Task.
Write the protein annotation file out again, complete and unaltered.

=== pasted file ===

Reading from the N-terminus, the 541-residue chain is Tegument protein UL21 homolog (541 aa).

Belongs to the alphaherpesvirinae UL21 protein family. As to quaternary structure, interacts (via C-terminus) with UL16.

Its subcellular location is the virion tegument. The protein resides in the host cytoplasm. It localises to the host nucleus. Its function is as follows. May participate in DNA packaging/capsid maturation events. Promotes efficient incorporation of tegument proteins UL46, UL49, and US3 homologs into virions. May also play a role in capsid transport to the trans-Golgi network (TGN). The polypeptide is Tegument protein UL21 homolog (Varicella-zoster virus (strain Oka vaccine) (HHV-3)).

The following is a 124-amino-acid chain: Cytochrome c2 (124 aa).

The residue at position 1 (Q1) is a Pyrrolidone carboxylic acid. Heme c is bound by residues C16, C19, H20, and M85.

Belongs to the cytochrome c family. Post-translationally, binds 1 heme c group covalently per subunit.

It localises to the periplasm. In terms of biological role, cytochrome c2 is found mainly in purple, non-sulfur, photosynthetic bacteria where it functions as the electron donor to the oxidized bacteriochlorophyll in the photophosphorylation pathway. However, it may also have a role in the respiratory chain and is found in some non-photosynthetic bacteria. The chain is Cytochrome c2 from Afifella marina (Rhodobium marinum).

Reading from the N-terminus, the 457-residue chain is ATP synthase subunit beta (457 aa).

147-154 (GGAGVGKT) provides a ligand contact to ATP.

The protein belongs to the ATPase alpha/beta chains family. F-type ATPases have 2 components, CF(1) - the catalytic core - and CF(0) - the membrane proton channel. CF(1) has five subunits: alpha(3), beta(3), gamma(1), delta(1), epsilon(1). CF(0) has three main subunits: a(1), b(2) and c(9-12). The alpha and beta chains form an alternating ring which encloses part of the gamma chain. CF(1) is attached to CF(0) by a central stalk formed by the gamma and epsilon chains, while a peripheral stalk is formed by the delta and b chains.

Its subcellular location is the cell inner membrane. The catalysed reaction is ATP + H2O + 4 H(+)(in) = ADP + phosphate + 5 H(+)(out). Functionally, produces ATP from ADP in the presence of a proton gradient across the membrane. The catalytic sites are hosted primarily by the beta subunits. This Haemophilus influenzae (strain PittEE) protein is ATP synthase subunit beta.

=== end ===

Reading from the N-terminus, the 541-residue chain is Tegument protein UL21 homolog (541 aa).

Belongs to the alphaherpesvirinae UL21 protein family. As to quaternary structure, interacts (via C-terminus) with UL16.

Its subcellular location is the virion tegument. The protein resides in the host cytoplasm. It localises to the host nucleus. Its function is as follows. May participate in DNA packaging/capsid maturation events. Promotes efficient incorporation of tegument proteins UL46, UL49, and US3 homologs into virions. May also play a role in capsid transport to the trans-Golgi network (TGN). The polypeptide is Tegument protein UL21 homolog (Varicella-zoster virus (strain Oka vaccine) (HHV-3)).

The following is a 124-amino-acid chain: Cytochrome c2 (124 aa).

The residue at position 1 (Q1) is a Pyrrolidone carboxylic acid. Heme c is bound by residues C16, C19, H20, and M85.

Belongs to the cytochrome c family. Post-translationally, binds 1 heme c group covalently per subunit.

It localises to the periplasm. In terms of biological role, cytochrome c2 is found mainly in purple, non-sulfur, photosynthetic bacteria where it functions as the electron donor to the oxidized bacteriochlorophyll in the photophosphorylation pathway. However, it may also have a role in the respiratory chain and is found in some non-photosynthetic bacteria. The chain is Cytochrome c2 from Afifella marina (Rhodobium marinum).

Reading from the N-terminus, the 457-residue chain is ATP synthase subunit beta (457 aa).

147-154 (GGAGVGKT) provides a ligand contact to ATP.

The protein belongs to the ATPase alpha/beta chains family. F-type ATPases have 2 components, CF(1) - the catalytic core - and CF(0) - the membrane proton channel. CF(1) has five subunits: alpha(3), beta(3), gamma(1), delta(1), epsilon(1). CF(0) has three main subunits: a(1), b(2) and c(9-12). The alpha and beta chains form an alternating ring which encloses part of the gamma chain. CF(1) is attached to CF(0) by a central stalk formed by the gamma and epsilon chains, while a peripheral stalk is formed by the delta and b chains.

Its subcellular location is the cell inner membrane. The catalysed reaction is ATP + H2O + 4 H(+)(in) = ADP + phosphate + 5 H(+)(out). Functionally, produces ATP from ADP in the presence of a proton gradient across the membrane. The catalytic sites are hosted primarily by the beta subunits. This Haemophilus influenzae (strain PittEE) protein is ATP synthase subunit beta.